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|Born||17 August 1603
Forstena, Västergötland, Sweden
|Died||7 April 1651 (aged 47)
|Years of service||1624–1645|
Thirty Years' War
|Other work||Privy Councillor,
He was born at Forstena manor in Västergötland. His parents were Märta Nilsdotter Posse and Torsten Lennartsson, of the noble house Forstena, who was supporter of King Sigismund and, for a while, the commandant of Älvsborg fortress. Young Lennart's parents fled to exile in the year of his birth because his father had confessed to being loyal to the deposed Sigismund. Lennart was taken care of by relatives - his father returned to Sweden only when Lennart was around twenty. His paternal uncle Anders Lennartsson was Lord High Constable of Sweden and trusted by Duke Charles, but he fell at the Battle of Kircholm in 1605.
At the age of fifteen he became one of the pages of the young King Gustavus Adolphus and was allowed to observe the Livonian War, such as the conquest of Riga in 1621. At the age of twenty, he made his grand tour, getting to know foreign countries. In January 1626, he was at the battle of Wallhof as an ensign. He also served during the Prussian campaigns of 1628 and 1629.
It is told that at one battle Gustavus Adolphus sent Torstensson with an order to one of the officers. On his way Torstensson noticed that the enemy had changed position and altered the King's orders. Gustavus noticed the new development. When Torstensson returned he told Gustavus what he had done. The King first raised his hand as if to strike Torstensson but changed his mind and said, "Lennart, this could have cost you your life, but maybe you are better suited to be a general than a page at the royal court".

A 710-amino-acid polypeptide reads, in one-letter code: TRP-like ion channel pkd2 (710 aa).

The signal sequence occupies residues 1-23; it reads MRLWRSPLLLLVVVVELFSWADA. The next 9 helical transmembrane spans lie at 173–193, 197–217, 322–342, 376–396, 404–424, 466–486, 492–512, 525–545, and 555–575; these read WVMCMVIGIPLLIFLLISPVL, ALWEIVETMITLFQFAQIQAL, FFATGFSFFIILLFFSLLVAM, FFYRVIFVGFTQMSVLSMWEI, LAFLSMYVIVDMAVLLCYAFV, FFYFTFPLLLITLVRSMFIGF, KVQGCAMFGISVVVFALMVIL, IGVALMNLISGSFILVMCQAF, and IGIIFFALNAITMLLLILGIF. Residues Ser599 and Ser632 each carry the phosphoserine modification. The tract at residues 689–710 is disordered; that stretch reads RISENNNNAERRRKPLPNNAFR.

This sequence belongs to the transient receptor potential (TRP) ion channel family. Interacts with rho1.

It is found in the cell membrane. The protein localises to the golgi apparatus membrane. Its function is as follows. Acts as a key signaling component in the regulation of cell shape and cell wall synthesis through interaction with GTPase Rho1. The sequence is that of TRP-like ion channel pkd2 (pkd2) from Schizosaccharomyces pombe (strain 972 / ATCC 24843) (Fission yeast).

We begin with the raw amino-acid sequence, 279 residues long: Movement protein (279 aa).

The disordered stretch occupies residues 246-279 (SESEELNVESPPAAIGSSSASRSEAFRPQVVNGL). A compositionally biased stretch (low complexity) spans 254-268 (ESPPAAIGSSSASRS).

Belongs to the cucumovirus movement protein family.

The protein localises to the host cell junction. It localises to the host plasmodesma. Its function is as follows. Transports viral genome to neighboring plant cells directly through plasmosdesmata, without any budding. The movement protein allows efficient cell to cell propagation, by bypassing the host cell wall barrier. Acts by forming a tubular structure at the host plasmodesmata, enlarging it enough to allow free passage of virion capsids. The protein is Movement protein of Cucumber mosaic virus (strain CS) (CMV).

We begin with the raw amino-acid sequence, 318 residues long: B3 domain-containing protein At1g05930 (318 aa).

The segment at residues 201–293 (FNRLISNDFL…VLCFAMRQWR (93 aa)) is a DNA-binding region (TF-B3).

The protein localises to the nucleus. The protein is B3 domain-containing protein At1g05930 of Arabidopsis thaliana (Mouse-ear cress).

Shortly thereafter, in 1629 Torstensson was put in charge of the Swedish artillery, which under his guidance contributed greatly to the victories of Breitenfeld and Lech. The same year he was taken prisoner at Alte Veste and imprisoned for nearly a year at Ingolstadt. Under Johan Banér he served at the Battle of Wittstock on the left wing of the combined army of Banér and Field Marshal Alexander Leslie. He also served with distinction during the defence of Pomerania in 1637 and 1638, as well as at the Battle of Chemnitz and the raid into Bohemia in 1639. Illness, contracted during his imprisonment, compelled him to return to Sweden in 1641, where he was made a member of the Privy Council.
The sudden death of Banér in May 1641 recalled Torstensson to Germany as generalissimo of the Swedish forces and Governor General of Pomerania. He was at the same time promoted to the rank of Field Marshal. In 1642 he marched through Brandenburg and Silesia into Moravia, taking all the principal fortresses on his way. On returning through Saxony he crushed the imperial army at the second Battle of Breitenfeld on October 23, 1642.
In 1643 Torstensson invaded Moravia for the second time, but was suddenly recalled to invade Denmark, when his rapid and unexpected intervention paralysed the Danish defence on the land side, though Torstenson's own position in Jutland was for a time precarious owing to the skilful handling of the Danish fleet by Christian IV of Denmark. In 1644 he led his army for the third time into the heart of Germany and routed the imperials at the battle of Jüterbog on November 23. At the beginning of January 1645 he broke into Bohemia, and the victory of Jankau on February 24, 1645 laid open before him the road to Vienna. Yet, though one end of the Danube bridge actually fell into his hands, his exhausted army was unable to penetrate any further and, in December the same year, Torstensson, crippled by gout, was forced to resign his command and returned to Sweden in the early summer of 1646.
In 1647 he was created a count. From 1648 to 1651 he ruled all the western provinces of Sweden, as Governor-General. On his death at Stockholm on April 7, 1651 he was buried in the Riddarholm Church, the Pantheon of Sweden.
Torstensson was remarkable for the extraordinary and incalculable rapidity of his movements, though very frequently he had to lead the army in a litter, as his bodily infirmities would not permit him to mount his horse. He was often considered the most scientific artillery officer and most successful engineer in the Swedish army.
Torstensson was married in 1633 to Baroness Beata De la Gardie (1612–1680), daughter of the Privy Councillor Johan De la Gardie (1582–1640) and Katarina Kristersdotter Oxenstierna (-1625). They had a son, Anders Torstenson, who also served as a Privy Councillor and Governor-General of Estonia.
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